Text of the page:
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Picking on Volvo

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I doubt Volvo cares much if I don’t want to buy their cars due to their utterly wretched mileage, but I decided that I should at least tell them why. They don’t provide a mailing address for general feedback, but one can send a message to newvolvo@volvocars.com and hope for the best, I suppose. Here’s what I sent them:

I recently test drove a Volvo V70 and was impressed, as I have been for years with its predecessors, with the solidity and features of this wagon. Alas, although I am smack in the middle of your target demographic–40-something, two kids, dual-career, liberal, etc.–I will not be purchasing a Volvo V70 this year or any year. I am writing this message as a potential customer to share the reasons why this is so.

In short, your fuel economy numbers are an embarrassment. The V70 is currently offered in the US only with the 3.2 liter gas engine, which gets a Hummer-like 16/24 per the new EPA standards. That makes it worse than, or at least on par with, a wide range of poorly engineered American cars and with most minivans, which are significantly larger vehicles in nearly every dimension.

For comparison’s sake, I consulted the Volvo Germany site and looked at the engine options available in that country. I assumed (correctly, as it turned out) that Volvo offers various engine configurations for the V70 in Europe, as do most Europeans automakers for their cars. Sure enough, I could buy a Volvo V70 in Germany and choose from a wide range of engine options, including 2.0, 2.5, and 3.2 l gas versions, as well as 2.0, 2.4, and D5 diesel options. Looking at the performance numbers, I know that a 2.0 l diesel will not go 0-60 as fast as a 3.2 l gas engine (the only variant you sell in the US), but I’m also clear that both engines generate the same torque figures, which means that cruising and climbing are largely identical. The irony here is that when I test drove the V70, the first attribute the salesperson pointed out was its speed. I’m sure that’s appealing to many men who don’t want to surrender their youth to middle-age, but you really need to appeal to consumers not so testosterone poisoned. If I want a fast car, I won’t be buying a Volvo wagon. Duh.

It’s insulting to me as an American consumer to be offered only the least efficient V70 variant for purchase in the United States. I should point out that this is not about the money. My wife and I drive a combined 12,000 miles annually; fuel costs simply are not a major part of our budget, even as gas approaches and passes $4/gallon. This is about consumption, and being responsible members of our species. I doubt I’m the only consumer put off by your mileage figures. We have many friends here and elsewhere in the market for cars such as yours and most like the V70, but find its mileage a major reason to look elsewhere.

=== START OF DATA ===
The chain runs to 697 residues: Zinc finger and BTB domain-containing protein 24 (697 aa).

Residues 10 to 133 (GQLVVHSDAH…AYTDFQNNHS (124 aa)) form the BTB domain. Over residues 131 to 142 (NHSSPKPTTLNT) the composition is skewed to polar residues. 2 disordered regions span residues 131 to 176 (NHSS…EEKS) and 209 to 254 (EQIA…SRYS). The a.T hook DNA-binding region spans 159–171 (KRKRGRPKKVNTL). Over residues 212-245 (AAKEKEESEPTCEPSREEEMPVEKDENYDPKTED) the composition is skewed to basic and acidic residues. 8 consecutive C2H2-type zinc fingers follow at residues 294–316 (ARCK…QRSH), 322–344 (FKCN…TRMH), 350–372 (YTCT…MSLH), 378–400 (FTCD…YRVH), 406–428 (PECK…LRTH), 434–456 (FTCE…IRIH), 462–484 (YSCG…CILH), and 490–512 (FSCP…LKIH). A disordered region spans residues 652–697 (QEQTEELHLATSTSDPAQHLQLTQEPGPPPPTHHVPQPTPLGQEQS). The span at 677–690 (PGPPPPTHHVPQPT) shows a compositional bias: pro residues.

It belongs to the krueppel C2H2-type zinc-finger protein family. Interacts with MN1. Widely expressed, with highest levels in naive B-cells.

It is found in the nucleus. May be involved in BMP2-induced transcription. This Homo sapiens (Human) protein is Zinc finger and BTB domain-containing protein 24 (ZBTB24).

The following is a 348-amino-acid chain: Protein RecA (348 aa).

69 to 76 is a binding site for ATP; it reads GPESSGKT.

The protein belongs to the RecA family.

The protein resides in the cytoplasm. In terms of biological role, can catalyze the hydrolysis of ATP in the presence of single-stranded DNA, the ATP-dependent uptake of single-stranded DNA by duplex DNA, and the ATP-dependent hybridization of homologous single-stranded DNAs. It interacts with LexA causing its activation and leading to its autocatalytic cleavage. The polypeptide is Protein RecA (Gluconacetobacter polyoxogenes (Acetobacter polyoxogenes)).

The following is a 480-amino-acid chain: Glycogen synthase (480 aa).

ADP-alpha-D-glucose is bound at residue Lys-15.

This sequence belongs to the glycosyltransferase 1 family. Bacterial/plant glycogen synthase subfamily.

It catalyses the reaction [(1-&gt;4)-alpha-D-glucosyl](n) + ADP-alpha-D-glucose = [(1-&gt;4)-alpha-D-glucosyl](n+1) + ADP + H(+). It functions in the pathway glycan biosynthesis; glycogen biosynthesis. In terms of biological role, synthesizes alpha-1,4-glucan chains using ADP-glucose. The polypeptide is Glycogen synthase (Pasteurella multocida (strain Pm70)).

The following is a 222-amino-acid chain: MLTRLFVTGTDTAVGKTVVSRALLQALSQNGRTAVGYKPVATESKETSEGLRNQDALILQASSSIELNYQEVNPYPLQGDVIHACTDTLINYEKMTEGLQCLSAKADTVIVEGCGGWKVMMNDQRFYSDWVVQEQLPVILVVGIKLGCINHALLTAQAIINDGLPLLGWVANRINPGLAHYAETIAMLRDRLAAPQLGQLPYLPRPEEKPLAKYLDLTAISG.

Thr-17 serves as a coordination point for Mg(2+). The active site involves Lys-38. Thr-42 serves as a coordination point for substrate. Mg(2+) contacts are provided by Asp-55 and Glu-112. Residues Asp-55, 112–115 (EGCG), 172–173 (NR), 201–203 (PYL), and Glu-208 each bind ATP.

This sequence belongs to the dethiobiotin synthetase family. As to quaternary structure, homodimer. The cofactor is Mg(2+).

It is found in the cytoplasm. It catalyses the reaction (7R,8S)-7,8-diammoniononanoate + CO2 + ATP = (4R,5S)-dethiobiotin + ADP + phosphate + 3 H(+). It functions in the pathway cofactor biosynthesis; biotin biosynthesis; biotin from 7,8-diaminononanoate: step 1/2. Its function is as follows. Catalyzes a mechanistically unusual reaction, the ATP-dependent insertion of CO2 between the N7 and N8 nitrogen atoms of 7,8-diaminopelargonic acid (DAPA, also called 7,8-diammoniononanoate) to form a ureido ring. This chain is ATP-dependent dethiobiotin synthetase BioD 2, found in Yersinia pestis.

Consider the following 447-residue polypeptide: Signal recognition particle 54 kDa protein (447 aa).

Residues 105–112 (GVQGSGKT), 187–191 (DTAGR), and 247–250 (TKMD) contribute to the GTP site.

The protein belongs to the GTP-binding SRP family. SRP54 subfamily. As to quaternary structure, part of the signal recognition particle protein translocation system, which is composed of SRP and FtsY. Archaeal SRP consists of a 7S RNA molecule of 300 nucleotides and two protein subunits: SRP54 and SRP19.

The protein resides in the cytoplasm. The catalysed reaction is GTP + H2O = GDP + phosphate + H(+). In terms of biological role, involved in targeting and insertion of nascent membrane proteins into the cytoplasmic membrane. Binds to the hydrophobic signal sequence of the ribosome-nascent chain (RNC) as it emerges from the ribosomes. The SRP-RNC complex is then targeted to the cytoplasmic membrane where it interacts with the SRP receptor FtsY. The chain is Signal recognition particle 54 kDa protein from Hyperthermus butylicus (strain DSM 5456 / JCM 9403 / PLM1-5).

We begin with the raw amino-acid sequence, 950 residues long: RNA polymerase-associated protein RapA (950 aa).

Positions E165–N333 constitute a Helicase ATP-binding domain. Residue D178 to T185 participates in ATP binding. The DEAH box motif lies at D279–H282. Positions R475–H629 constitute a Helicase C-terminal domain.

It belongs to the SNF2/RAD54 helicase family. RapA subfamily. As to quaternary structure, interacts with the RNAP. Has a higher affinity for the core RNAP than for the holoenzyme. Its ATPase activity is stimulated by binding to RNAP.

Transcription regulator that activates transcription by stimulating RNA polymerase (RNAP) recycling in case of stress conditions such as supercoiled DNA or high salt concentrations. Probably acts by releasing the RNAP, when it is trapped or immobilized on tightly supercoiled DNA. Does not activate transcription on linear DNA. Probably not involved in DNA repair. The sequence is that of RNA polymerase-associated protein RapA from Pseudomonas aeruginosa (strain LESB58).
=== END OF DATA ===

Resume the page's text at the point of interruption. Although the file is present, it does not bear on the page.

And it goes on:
I would appreciate a response from Volvo, and would be happy to learn that this is all about to change with the 2009 model year. One can hope.

If you’re hacked about bad mileage, send something similar to the manufacturer of your choice.

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Written by Dale

April 21, 2008 at 3:42 pm

Posted in life

Tagged with , , ,

2 Responses

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  1. I have a v70 and just checked my milage. I though I must be making a mistake so I checked it twice more. I’m getting about 14. I drive slowly and don’t gun it at stops signs. Thanks for writing this letter.
    Mike

    mike wolf

    October 5, 2008 at 8:43 pm

  2. Happy to do it, Mike. I think that companies like Volvo, at least in the US market, are really going to suffer from a serious backlash in the next few years. Their inability to react to the fuel and financial crises by offering sensible cars shows an appalling lack of foresight and planning on their part. For a company and a nation that pride themselves on being just a bit better and more progressive than the rest of the planet, it’s an embarrassment.

    Dale

    October 6, 2008 at 9:29 am


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